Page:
In looking at quotes, you have to ask two questions: “Is it true?” and “Is it true for me?” You have to be careful in this quotation game. Take, for example, this quote of Claude Monet from a letter to Gustav Geffroy: “No one is an artist unless he carries his picture in his head before painting it, and is sure of his method and composition.”
Even Monet, with all his thoughtful brilliance, was still a man of his times. Think of all of those paintings before, but mostly since, where no picture at all existed anywhere near its final form in the head of its creator. The idea of preconception is a popular one, and a reliable one at that, but it’s not necessarily true to the spirit of creativity. There’s a whole world out there for artists who think on their feet, move this to satisfy that, and let the painting tell them what it needs. It’s riskier — there’s going to be a loser or two — but it’s a lot more fun.
Here’s the single most compelling reason for winging it: It keeps you interested.
Of course, you have to know your methods, their variations, and when to break the rules. Some of us have spent a lifetime putting methods in our pockets — but to suggest you always have to stick to one puts the activity on the level of knitting. In, over, under, off. And composition: Yep, poorly conceived compositions are the cause of more misery than perhaps any other aspect of quality art-making. It’s sure nice not to be stuck with a composition that looked okay in the rehearsal.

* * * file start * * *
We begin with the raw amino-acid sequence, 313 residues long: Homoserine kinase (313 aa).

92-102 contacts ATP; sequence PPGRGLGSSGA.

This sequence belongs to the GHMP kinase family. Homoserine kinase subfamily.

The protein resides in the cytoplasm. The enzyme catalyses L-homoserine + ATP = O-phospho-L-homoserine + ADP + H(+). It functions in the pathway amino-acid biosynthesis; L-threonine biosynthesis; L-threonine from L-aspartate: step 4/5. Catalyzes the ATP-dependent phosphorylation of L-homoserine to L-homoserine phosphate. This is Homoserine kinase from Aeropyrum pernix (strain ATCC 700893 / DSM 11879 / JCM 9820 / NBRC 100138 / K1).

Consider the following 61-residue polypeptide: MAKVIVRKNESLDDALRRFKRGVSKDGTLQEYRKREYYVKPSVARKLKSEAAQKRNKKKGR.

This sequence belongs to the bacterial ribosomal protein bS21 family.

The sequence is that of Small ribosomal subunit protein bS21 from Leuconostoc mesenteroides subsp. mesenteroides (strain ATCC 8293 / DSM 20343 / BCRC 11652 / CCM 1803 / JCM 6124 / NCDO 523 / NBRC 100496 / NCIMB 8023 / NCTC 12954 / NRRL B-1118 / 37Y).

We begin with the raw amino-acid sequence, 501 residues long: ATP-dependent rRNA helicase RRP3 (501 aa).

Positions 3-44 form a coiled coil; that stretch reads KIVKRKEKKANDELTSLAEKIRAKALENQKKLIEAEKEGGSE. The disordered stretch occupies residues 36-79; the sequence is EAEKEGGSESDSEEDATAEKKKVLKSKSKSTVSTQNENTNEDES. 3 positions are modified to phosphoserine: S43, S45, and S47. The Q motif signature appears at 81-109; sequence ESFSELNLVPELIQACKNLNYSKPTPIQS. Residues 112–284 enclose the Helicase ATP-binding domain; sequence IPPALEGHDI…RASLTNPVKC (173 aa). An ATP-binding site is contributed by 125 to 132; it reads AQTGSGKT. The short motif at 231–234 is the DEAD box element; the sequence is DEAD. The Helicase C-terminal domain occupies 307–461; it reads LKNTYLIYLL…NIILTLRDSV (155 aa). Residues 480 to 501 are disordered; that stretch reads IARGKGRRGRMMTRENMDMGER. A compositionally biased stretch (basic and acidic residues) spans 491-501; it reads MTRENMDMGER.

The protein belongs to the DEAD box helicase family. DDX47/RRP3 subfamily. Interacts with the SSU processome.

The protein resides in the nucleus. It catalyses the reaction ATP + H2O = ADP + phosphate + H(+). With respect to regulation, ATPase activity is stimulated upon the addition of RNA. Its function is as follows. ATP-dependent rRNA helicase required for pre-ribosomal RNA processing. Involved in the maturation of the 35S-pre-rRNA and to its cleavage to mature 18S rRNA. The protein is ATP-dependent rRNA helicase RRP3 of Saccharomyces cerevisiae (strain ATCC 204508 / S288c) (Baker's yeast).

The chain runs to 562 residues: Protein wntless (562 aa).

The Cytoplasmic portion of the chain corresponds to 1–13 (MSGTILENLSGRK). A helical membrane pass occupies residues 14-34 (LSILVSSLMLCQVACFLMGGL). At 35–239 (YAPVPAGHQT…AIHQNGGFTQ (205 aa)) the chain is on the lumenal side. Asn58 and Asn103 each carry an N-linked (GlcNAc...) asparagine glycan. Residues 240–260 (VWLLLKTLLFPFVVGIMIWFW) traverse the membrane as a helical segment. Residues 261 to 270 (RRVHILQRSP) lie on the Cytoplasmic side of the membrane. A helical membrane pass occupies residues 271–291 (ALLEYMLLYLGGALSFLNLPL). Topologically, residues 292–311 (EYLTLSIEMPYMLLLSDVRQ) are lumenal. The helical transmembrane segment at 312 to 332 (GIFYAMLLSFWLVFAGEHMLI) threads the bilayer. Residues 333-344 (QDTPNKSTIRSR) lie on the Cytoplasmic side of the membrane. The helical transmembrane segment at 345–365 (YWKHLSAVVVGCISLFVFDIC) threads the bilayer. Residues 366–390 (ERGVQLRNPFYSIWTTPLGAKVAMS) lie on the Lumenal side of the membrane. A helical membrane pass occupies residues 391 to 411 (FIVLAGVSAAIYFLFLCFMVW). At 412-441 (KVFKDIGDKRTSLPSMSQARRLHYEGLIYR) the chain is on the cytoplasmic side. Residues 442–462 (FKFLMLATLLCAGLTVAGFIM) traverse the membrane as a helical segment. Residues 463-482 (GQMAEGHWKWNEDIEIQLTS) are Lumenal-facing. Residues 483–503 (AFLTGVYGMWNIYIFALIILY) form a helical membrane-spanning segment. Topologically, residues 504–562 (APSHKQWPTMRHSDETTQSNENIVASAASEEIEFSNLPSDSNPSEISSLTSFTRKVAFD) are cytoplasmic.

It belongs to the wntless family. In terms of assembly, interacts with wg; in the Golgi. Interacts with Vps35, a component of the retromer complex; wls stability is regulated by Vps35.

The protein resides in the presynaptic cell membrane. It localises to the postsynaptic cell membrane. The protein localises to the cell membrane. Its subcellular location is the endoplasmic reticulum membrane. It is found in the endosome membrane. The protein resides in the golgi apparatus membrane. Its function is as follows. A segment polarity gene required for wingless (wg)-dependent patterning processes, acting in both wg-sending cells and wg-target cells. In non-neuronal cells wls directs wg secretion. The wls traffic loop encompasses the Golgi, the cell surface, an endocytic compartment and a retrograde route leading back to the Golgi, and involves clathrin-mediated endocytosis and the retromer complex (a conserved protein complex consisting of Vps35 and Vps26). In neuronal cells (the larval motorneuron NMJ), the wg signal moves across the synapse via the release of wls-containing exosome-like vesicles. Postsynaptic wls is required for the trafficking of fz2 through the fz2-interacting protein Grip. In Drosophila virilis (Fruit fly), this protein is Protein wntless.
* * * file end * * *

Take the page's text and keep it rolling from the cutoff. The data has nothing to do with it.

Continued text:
The point is that lots of fine people, even artists, say one thing and do another. More than a few times Monet sewed extra canvas on one end or sawed an inch or two off the bottom in order to solve his problems. That’s creativity.
PS: “Only when he no longer knows what he is doing does the painter do good things.” (Edgar Degas)
Esoterica: Paint-by-Numbers. In 1949, an unemployed artist by the name of Dan Robbins invented a system that made it possible for the masses to get satisfaction painting between the lines. After being relegated to the garage along with the hula-hoop, Craft-Master and PBN (Paint by Numbers) are now making a comeback.
This letter was originally published as “Creativity methods” on September 26, 2000.
“One reproduces only that which is striking; that is to say, the necessary. Thus, one’s recollections and inventions are liberated from the tyranny which nature exerts.” (Edgar Degas)
Killarney is a special place to paint. Huge granite cliffs, sparkling lakes, near North forests. There are no roads. We take a stable pontoon boat to all painting locations.
Keith is a post-impressionist painter and teaches compositional fundamentals, how to bring order out of the chaos of a live scene when painting en plein air, plus how modern colour theory can make colour mixing easy.
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